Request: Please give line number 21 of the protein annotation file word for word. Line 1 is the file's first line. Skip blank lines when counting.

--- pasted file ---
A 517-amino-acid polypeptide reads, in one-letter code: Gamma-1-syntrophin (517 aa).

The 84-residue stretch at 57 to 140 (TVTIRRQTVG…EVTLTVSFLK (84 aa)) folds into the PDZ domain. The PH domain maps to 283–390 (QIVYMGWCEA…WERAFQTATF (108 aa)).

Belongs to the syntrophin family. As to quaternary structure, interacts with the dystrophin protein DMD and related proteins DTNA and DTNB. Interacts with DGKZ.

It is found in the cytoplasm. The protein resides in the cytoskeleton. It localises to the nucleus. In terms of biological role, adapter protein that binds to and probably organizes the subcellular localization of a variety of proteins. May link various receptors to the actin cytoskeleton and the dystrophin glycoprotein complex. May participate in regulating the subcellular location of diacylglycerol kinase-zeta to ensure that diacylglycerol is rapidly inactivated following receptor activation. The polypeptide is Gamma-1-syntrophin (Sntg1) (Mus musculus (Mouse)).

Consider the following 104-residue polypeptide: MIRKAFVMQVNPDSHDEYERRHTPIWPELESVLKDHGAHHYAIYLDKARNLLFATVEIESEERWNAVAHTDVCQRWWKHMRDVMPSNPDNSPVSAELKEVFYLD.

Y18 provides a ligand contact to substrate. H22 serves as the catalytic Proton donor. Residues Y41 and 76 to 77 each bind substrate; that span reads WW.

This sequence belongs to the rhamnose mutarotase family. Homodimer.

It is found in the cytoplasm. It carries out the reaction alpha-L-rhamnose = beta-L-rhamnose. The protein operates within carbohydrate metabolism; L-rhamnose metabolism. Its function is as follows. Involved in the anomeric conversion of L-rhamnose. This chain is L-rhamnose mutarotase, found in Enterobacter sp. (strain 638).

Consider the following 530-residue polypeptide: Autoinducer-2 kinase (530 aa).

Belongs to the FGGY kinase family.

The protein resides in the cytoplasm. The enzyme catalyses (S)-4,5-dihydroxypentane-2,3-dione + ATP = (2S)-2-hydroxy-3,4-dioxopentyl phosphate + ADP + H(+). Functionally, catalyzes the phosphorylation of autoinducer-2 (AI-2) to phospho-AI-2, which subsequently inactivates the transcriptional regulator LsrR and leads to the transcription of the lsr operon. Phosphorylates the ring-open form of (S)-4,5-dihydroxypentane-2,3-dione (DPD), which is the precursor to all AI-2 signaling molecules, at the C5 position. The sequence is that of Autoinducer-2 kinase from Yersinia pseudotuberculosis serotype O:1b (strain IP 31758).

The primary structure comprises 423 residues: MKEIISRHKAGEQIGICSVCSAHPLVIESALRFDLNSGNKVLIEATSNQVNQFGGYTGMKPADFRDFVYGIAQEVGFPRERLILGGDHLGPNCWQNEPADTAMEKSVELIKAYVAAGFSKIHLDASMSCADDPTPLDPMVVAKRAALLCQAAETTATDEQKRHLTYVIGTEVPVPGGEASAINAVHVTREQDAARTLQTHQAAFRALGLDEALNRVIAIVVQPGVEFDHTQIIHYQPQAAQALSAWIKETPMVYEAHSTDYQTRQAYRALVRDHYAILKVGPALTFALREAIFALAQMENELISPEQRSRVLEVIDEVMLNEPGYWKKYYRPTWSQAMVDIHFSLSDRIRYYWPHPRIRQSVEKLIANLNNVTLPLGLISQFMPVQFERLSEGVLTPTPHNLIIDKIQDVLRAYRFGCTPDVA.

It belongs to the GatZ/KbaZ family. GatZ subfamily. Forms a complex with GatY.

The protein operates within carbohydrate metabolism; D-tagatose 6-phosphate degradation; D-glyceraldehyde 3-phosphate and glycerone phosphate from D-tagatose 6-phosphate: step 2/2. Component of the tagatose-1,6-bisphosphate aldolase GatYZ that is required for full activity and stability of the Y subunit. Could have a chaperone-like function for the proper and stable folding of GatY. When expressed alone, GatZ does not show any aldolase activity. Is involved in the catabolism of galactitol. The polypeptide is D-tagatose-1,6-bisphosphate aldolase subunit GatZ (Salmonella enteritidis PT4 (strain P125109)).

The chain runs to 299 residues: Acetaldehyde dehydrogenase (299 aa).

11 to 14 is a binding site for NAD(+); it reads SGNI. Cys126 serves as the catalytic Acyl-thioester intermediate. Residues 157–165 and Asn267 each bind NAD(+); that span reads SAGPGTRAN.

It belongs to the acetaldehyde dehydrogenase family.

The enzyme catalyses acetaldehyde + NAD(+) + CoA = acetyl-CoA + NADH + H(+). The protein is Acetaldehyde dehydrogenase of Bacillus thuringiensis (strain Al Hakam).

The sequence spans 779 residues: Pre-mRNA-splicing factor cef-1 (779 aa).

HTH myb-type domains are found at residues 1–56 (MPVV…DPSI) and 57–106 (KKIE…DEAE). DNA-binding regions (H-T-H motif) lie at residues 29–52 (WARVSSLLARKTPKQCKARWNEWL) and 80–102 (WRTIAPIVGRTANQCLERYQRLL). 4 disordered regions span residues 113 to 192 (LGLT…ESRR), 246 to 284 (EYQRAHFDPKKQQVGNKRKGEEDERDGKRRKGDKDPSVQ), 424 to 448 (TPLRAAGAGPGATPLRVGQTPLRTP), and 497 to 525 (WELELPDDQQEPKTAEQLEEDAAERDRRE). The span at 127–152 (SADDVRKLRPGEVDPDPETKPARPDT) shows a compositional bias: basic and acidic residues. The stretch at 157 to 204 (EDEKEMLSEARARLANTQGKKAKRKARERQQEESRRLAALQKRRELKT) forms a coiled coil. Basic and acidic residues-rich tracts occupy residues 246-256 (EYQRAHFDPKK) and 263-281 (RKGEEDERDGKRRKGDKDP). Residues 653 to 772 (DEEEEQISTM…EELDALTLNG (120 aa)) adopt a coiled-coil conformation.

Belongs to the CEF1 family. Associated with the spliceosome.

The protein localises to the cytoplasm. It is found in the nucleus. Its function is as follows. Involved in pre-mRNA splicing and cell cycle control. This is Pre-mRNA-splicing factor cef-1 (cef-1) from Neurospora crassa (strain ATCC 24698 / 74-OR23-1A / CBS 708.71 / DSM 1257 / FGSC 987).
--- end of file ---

Belongs to the CEF1 family. Associated with the spliceosome.